We evaluated if flowcytometry, using Sysmex UF-5000, could improve diagnosis of urinary tract infections by rapid identification of culture negative and contaminated samples prior to culture plating, thus reducing culture plating workload and response time. We also evaluated if it is possible to reduce the response time for antibiotic susceptibility profiles using the bacteria information flag on Sysmex UF-5000 to differentiate between Gram positive and negative bacteria, followed by direct Antibiotic Susceptibility Testing (dAST) on the positive urine samples.
One thousand urine samples were analyzed for bacteria, white blood cells and squamous cells by flowcytometry before culture plating. Results from flowcytometric analysis at different cut-off values were compared to results of culture plating. We evaluated dAST on 100 urine samples that were analyzed as positive by flowcytometry, containing either Gram positive or Gram negative bacteria.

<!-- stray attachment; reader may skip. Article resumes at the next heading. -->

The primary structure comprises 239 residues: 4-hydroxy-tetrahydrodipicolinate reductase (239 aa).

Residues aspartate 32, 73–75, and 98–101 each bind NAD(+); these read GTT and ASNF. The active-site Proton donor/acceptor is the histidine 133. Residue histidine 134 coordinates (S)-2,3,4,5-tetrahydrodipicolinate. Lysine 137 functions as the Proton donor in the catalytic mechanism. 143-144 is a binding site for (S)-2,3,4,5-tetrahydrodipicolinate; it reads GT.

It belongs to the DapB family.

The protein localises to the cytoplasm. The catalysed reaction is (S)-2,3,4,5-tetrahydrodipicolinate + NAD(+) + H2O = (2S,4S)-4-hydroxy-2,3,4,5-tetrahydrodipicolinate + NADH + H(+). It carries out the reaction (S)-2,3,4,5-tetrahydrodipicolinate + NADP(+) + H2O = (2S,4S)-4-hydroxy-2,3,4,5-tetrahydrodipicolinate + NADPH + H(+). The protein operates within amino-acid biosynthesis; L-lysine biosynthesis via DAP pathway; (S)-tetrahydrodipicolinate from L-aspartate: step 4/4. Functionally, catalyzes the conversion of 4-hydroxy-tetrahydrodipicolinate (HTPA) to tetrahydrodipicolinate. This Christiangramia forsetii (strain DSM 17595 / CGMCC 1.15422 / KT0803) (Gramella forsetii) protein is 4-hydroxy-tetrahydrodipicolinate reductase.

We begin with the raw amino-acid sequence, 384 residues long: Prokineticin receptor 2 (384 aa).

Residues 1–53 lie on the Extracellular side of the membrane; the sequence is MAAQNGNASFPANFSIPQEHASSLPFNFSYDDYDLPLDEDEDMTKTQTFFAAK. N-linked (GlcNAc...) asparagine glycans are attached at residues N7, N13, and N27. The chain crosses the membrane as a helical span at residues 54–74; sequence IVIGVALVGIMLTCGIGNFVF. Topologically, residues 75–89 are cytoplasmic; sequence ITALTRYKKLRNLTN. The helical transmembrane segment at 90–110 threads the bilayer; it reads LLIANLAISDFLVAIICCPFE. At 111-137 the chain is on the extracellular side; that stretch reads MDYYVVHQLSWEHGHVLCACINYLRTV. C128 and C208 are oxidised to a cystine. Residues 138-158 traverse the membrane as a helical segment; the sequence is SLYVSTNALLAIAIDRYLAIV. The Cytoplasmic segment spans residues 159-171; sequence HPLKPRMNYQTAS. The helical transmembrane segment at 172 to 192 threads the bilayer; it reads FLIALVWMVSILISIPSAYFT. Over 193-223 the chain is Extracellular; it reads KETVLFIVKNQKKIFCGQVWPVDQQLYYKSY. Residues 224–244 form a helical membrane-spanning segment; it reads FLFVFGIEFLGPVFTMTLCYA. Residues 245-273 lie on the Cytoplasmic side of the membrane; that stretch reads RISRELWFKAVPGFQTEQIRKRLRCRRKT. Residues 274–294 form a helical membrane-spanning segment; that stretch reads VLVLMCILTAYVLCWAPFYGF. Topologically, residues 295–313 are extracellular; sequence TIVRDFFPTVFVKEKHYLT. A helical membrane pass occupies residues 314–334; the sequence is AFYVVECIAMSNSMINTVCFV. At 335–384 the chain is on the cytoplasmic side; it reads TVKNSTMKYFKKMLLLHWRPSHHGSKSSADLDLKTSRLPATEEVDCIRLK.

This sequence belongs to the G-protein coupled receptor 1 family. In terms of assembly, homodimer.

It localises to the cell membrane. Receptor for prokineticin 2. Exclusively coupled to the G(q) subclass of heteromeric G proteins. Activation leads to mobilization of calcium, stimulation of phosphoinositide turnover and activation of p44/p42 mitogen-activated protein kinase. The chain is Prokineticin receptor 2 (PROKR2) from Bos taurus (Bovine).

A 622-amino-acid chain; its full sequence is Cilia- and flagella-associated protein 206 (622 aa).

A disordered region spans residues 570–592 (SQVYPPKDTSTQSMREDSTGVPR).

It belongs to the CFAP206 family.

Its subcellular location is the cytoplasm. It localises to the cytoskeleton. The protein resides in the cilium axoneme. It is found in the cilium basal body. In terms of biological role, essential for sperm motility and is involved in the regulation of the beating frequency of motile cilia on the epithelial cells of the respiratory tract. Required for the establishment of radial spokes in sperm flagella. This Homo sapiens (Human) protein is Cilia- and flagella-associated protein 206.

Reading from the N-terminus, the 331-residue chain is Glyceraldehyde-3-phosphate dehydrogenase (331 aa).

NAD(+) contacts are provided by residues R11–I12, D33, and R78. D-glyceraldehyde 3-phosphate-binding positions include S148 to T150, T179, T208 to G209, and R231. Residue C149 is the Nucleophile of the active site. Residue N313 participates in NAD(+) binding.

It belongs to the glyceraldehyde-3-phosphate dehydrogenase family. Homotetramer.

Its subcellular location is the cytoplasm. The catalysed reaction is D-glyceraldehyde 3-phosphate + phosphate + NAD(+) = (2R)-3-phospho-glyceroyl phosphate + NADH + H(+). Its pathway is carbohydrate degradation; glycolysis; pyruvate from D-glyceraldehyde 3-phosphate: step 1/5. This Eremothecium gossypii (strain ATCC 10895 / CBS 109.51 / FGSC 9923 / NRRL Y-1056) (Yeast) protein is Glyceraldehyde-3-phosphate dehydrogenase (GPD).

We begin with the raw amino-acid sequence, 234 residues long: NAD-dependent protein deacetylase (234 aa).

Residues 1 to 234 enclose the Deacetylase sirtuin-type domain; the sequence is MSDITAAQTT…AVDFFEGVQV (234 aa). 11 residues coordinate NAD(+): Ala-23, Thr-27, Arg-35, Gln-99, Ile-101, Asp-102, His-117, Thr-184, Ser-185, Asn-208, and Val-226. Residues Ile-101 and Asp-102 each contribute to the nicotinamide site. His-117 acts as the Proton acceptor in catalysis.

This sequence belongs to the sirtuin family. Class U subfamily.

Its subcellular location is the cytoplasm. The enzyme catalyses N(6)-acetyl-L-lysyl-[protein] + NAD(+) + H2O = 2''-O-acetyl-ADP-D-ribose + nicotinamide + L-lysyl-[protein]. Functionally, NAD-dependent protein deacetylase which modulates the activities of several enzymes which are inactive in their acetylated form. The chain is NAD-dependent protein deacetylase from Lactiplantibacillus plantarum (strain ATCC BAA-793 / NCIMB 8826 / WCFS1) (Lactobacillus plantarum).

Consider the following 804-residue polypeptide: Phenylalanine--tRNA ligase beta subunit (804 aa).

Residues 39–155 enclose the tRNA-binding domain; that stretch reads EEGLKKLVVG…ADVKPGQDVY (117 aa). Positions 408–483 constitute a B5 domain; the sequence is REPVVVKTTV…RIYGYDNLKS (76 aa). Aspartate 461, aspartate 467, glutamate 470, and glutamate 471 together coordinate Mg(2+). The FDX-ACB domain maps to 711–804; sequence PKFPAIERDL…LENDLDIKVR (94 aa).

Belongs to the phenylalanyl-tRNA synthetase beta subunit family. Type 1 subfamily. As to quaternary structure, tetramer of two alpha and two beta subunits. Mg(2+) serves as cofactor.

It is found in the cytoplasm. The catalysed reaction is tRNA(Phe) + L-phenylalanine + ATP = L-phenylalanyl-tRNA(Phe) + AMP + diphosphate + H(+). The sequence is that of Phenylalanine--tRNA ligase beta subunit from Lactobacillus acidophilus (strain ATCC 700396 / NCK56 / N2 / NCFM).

Using a cut-off value with bacterial count ≥100.000/mL and WBCs ≥10/μL, flowcytometry predicted 42,1% of samples with non-significant growth. We found that most contaminated samples contain few squamous cells. For 52/56 positive samples containing Gram negative bacteria dAST was identical to routine testing. Overall, there was concordance in 555/560 tested antibiotic combinations.
Flowcytometry offers advantages for diagnosis of urinary tract infections. Screening for negative urine samples on the day of arrival reduces culture plating and workload, and results in shorter response time for the negative samples. The bacteria information flag predicts positive samples containing Gram negative bacteria for dAST with high accuracy, thus Antibiotic Susceptibility Profile can be reported the day after arrival. For the positive samples containing Gram negative bacteria the concordance was very good between dAST and Antibiotic Susceptibility Testing in routine. For positive samples containing Gram positive bacteria the results were not convincing. We did not find any correlation between epithelial cells and contamination.